Over the past few years I have gotten used to what I call the “storms of bad news.” Sometimes I see them coming over the horizon, other times they flash out without warning. Tragic acts of violence, public health crises, intense political conflicts, or ecological disasters ride in like the Four Horsemen of the Apocalypse, portenting a troubling future. As someone accustomed to social stability, these waves of bad news are exhausting as I try to ride them out while waiting expectantly for “normalcy” to return. But lately, it’s become clear that not only are things a long way from returning to “normal,” but that the world is likely to become more unstable before it finds its equilibrium again.
As these “storms of bad news” arrive with increasing regularity, the question that I am confronted by is this: how do I live as a person of faith in a world in turmoil?
The good news is that our faith tradition was born in a world in turmoil and is perfectly suited to equip us for the times we are living in now. The story of Jesus Christ is about someone whose response to a troubled world was love. Not the kind of love that gushes with affection—far from it. Sometimes he challenged people, other times he reached out with a healing touch. When he was with the hungry, he fed them. When surrounded by aimless crowds, he spoke with authority. He responded with tenderness, humor, curiosity and even anger, depending on what the situation called for. Nevertheless, each of these responses, varied as they were, were of the same source: the conviction that God’s creation is good. Jesus’ interactions with people functioned to lift the dark cloud of sin* that served to conceal that reality. That sin could be shame (Mark 5:33-34), injustice (John 5:11), corruption (Matthew 21:13), clinging (Luke 18:23), or hypocrisy (John 8:7) to name a few. It was often a surprise to people how far they had traveled from the truth about themselves. The process of chipping away at layers of sin was painful at first (Luke 5:8), but it resulted in new life. Jesus’ oneness with God enabled him to see through the ugliness of the world to its beauty. He didn’t ignore the ugliness; he moved people beyond it.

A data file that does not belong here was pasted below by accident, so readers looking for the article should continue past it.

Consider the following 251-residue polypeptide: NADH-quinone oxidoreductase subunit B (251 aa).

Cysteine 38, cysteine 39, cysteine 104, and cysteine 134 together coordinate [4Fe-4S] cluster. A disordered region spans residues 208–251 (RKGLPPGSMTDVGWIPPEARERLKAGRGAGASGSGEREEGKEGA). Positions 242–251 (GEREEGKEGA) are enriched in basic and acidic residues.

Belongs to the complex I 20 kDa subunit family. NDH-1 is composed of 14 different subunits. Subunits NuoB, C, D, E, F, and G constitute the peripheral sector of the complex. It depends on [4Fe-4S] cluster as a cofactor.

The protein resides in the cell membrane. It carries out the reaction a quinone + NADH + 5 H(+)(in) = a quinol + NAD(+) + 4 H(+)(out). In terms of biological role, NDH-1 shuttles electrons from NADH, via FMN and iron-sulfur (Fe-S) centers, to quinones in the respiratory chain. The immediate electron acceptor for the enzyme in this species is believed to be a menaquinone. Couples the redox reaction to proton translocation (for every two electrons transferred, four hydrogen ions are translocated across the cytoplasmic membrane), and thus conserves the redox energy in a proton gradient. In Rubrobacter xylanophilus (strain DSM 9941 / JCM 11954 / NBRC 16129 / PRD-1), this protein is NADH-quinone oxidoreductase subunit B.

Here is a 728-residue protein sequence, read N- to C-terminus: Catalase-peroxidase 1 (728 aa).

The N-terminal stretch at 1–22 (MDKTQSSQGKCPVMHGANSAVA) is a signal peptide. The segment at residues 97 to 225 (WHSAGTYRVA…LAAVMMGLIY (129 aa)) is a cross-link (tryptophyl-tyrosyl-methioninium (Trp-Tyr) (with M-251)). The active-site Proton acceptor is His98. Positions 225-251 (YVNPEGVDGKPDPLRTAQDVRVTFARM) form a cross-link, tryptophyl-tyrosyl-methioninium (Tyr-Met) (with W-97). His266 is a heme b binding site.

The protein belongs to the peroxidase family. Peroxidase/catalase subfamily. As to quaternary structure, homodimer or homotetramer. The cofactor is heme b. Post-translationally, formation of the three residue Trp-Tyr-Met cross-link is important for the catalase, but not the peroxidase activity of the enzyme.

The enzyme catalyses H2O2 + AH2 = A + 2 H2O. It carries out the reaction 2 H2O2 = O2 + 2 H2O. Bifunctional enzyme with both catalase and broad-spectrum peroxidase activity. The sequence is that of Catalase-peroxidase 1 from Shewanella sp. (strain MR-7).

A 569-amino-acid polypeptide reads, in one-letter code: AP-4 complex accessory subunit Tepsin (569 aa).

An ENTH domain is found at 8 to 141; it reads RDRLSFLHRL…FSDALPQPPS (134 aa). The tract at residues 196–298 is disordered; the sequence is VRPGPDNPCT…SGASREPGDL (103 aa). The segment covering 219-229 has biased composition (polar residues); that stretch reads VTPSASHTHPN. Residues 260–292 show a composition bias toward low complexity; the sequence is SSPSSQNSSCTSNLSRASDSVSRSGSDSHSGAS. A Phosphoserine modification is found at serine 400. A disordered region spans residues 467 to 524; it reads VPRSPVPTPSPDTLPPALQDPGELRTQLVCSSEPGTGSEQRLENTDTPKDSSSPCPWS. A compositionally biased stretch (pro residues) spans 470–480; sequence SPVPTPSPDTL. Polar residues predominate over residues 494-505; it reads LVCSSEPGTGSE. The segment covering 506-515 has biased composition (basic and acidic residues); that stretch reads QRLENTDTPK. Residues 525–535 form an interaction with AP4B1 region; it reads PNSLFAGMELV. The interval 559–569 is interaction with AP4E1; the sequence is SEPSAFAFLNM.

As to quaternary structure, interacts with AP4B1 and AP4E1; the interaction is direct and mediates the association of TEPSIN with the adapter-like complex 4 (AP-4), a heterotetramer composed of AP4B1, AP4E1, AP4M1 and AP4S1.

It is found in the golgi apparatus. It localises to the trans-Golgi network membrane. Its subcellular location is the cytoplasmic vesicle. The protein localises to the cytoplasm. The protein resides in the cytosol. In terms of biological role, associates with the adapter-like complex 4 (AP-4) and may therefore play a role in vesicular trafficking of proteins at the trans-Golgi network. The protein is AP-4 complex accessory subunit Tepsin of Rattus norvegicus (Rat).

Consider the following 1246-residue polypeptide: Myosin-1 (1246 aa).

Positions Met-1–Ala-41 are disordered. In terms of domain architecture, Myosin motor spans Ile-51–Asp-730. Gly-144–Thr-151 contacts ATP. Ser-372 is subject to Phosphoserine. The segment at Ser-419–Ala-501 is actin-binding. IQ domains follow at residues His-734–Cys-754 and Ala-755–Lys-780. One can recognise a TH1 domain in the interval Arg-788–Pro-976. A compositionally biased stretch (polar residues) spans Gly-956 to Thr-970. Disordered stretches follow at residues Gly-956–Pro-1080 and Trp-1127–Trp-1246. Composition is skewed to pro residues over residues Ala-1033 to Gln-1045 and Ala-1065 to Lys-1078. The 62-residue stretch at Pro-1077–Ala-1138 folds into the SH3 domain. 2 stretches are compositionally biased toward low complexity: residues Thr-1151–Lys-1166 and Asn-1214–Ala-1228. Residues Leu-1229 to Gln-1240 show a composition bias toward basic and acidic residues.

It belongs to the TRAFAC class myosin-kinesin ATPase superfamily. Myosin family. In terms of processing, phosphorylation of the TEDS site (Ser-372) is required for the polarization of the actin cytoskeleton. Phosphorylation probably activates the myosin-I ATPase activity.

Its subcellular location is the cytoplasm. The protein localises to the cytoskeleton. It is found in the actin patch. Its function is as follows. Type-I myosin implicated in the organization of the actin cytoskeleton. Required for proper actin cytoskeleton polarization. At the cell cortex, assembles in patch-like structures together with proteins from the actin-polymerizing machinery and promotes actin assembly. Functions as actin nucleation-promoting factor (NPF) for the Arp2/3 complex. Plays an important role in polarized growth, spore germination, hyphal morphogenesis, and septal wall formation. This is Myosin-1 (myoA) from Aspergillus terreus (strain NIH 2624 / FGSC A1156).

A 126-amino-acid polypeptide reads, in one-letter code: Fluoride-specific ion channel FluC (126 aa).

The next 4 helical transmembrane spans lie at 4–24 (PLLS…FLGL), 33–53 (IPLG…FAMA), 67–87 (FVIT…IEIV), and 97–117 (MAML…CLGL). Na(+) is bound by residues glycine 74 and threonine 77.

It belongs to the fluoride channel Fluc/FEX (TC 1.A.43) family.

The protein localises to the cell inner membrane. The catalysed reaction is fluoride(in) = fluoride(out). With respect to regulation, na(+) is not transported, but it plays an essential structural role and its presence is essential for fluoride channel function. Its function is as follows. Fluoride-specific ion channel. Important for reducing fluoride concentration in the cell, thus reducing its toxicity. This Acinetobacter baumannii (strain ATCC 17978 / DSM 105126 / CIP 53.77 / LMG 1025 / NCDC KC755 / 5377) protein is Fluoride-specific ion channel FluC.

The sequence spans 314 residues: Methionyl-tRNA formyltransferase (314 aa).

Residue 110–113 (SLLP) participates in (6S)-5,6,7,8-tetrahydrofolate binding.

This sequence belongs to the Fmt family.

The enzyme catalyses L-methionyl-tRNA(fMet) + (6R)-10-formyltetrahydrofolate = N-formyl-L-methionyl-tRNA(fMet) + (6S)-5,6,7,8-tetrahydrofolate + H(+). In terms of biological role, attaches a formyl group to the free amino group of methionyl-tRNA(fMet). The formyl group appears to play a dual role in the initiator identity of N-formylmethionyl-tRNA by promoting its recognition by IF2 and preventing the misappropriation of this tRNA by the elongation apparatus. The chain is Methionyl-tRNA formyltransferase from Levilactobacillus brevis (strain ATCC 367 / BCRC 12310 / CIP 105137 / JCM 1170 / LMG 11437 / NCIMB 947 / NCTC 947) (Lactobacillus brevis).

So as a Christian then, my task in this world in turmoil is two-fold: 1) to pray that my own sin falls from me, shrinking the distance between myself and God, and 2) to pray for the vision to see beyond the sin of the world. I don’t wish to ignore the ugliness and pain or to do nothing in the face of it. Instead I would wish to have the faith to see God’s true creation and to bring that vision into everything I do and say. To do that is to live in the midst of hard times and to love anyway.
*I am using the word sin here more as reference to the collective condition of separation from God rather than as specific moral transgressions.